·  Enlist your students in a sense of togetherness and encourage a spirit of cooperation in solving the problems caused by an overcrowded class. A sense of humor and a positive attitude on your part will set a pleasant tone for your students to model.

·  It is important for you to speak with every student each day. Greeting them at the door is a good beginning to solving the problems of having to keep in touch with many students. Make a point to let your students know that you are aware of them as people, not just as faces in a crowd.

·         Creating permanent teams of study buddies is a good way to give students a sense of togetherness and connectedness in the midst of the larger group. When students have a few partners to turn to for help and support, they will feel like a part of the class instead of being just one of many.

·  Courtesy to each other and to you is especially important in a large class. Teach the importance of courtesy to the students in a large class and insist that they treat everyone with politeness. A large courteous class is much better and easier to deal with than a small rude one.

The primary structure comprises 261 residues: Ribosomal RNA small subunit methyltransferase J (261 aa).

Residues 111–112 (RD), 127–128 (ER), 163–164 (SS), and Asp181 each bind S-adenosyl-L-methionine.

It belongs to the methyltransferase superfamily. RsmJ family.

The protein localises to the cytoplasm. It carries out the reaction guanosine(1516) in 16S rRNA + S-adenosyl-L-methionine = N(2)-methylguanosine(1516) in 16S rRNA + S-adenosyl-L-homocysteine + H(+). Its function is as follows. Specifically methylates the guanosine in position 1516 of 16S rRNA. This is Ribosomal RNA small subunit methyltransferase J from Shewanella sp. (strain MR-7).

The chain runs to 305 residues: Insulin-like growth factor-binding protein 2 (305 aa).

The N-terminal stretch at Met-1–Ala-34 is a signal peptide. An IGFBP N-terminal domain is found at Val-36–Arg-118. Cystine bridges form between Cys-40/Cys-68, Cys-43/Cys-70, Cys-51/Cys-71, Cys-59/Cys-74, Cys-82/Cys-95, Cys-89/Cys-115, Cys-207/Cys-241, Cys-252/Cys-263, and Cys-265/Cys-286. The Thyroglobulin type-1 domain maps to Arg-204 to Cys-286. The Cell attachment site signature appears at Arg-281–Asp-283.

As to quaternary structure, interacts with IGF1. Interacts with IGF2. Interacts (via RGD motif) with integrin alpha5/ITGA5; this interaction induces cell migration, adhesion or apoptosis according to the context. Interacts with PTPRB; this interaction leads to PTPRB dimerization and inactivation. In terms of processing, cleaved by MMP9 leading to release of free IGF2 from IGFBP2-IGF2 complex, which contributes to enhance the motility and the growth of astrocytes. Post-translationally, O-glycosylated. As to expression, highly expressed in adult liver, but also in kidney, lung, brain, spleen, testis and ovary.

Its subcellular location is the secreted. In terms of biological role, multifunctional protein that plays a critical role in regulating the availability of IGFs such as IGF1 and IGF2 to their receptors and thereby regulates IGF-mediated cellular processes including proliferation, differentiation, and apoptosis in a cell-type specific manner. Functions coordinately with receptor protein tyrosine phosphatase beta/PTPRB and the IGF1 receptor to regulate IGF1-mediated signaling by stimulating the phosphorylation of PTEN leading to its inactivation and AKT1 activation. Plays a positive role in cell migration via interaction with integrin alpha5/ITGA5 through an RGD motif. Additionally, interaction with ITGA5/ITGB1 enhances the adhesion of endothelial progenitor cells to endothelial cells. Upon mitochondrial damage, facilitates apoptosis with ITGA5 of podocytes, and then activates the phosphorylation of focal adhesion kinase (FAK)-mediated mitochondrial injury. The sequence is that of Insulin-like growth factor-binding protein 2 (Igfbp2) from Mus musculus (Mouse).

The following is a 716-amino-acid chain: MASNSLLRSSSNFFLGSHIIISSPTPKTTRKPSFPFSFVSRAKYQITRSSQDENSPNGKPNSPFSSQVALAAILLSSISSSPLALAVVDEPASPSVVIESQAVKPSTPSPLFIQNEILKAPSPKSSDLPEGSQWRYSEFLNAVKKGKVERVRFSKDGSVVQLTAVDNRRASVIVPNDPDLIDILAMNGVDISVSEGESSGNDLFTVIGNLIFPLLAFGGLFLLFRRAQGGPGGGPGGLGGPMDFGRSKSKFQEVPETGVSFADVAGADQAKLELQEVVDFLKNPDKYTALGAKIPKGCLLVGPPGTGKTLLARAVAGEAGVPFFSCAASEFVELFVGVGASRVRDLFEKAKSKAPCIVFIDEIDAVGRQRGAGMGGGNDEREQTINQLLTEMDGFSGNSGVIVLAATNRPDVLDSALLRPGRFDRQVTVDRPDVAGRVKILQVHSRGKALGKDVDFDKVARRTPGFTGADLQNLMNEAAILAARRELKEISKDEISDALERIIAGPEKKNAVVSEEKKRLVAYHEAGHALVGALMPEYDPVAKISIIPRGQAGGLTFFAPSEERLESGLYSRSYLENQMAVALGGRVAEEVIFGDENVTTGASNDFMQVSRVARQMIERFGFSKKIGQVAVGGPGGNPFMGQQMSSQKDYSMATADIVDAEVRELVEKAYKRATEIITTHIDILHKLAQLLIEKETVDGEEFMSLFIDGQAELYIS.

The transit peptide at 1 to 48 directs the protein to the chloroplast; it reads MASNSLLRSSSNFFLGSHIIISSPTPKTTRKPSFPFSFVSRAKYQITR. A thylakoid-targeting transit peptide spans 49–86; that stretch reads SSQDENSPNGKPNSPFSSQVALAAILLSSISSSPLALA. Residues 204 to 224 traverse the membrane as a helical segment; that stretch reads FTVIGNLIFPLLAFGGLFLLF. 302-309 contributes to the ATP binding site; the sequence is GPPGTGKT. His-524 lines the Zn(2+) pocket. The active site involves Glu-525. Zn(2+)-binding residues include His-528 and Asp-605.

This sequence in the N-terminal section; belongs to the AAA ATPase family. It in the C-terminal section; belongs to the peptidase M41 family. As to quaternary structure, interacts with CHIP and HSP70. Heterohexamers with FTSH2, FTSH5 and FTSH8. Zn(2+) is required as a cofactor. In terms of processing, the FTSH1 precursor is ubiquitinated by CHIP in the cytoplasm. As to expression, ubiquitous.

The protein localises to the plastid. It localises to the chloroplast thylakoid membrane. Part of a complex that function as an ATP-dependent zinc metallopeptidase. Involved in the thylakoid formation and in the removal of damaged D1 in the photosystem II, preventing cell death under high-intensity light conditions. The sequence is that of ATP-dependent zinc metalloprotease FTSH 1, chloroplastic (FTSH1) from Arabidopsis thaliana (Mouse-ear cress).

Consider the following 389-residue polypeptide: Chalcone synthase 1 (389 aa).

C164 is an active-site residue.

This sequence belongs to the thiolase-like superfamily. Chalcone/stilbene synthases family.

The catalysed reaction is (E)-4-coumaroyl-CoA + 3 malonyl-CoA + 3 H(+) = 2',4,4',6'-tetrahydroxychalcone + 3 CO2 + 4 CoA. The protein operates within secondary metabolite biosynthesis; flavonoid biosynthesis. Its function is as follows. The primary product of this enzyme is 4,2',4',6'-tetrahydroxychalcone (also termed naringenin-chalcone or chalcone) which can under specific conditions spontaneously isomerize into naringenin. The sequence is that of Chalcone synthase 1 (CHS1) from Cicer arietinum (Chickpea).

·  Your attitude is the most important factor in coping successfully with the demands of a large class. It’s not the number of students occupying seats in the room, but the careful planning, interesting lessons, and sincere effort to connect with each student each day that will determine the success or failure of the discipline climate in a class.